I very much enjoyed the originality of this world. The mages’ society is both something to be esteemed and feared, and this balance is struck again and again throughout the novel. Families can greatly profit from sending a family member to be trained, but they also lose their loved ones in the process, and that loved one gives up the chance to lead a normal life. In one of the opening scenes, Charlotte and her brother witness a young boy being dragged away from his mother once he’s been discovered as a Latent mage. The horror and the tragedy of this early scene is an important reminder as the story progresses and the true danger that her family faces at the hands of her father’s debt collectors becomes clear. It would be easy to question why Charlotte doesn’t simply bring herself forth. In many other fantasy series, having great powers is always shown as a purely good thing. But the sacrifices that come with this life are made clear throughout the entire story. Not only does one give up one’s planned life, but the mages society itself is not without its own dangers and dramas.

Charlotte was a very good lead character. Through her eyes, we can see the fears that have driven her throughout her entire life. Not only does she need to hide her magic, but her own success as an illustrator, a profession that she shares, nay exceeds at, with her own father. He, of course, is unaware of this commonality and the fact that Charlotte has spent much of her own money supporting her brother, in particular. Also, right away, her relationship with her fiance is set up as a challenge. Charlotte has not been honest with him either about these aspects of her life. In truth, her closest relationship is with her sickly brother, the only one to fully know her.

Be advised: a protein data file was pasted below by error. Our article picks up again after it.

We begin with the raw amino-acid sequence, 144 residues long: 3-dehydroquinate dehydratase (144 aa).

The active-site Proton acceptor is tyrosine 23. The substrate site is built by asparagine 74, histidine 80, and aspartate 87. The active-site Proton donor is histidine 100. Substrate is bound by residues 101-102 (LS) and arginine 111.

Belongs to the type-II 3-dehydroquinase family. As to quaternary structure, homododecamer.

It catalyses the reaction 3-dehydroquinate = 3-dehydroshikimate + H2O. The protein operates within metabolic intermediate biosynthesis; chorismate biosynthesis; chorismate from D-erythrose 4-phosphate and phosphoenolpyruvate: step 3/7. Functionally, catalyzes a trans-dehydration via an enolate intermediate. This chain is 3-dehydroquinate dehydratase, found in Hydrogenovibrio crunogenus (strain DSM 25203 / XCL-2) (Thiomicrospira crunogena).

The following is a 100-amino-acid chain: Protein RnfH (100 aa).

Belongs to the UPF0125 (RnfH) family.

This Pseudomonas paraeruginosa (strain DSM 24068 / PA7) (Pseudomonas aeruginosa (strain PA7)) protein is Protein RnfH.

One of the bigger challenges for me in this story was the introduction and use of the mage who aides her in investigating the debt collectors. He is presented as a very attractive man whom Charlotte is drawn to right off the bat. However, throughout the story he routinely misleads her, sends her into dangerous situations without giving her complete knowledge, and out-and-out manipulates her. This behavior is explained, but, for me, he never quite recovers as a heroic character. While Charlotte and her fiance are clearly not well-suited (talk about a wet blanket relationship), I wasn’t as able to forgive the flaws of this new love interest as easily as Charlotte seemed to. The end of the book sets them up to work together in the future, with only the barest hints of romance alluded to (she’s still engaged, mind you), so I’ll be curious to see what comes of this going forward.

My only other struggle was with the pacing and the writing in spots. Charlotte had a few revelations that felt out of the blue and un-earned, and the pacing was jarring in the middle when the plot had to gallop along to cover all the multitude of plot points that were jammed into such a short story. I feel that the story could have benefited from an extra 25-50 pages to fully flesh out the deeper emotional beats and ensure that the plot ran more smoothly.

The world building was strong, however, and Charlotte was a fun main character, so I’m definitely on board to see what troubles she finds herself in in the future! And to see what becomes of her brother, Ben, another character I very much enjoyed who is now trapped in a magical society that thinks he is more than he actually is.

Rating 7: A great start to a new series, if only rubbing up a bit against the restraints of a shortened page length.

Reader’s Advisory:

“Brother’s Ruin” is a newer book and not on any relevant Goodreads list, but it should be on “Popular Steampunk Fantasy Books” and “Novellas by women, about women.”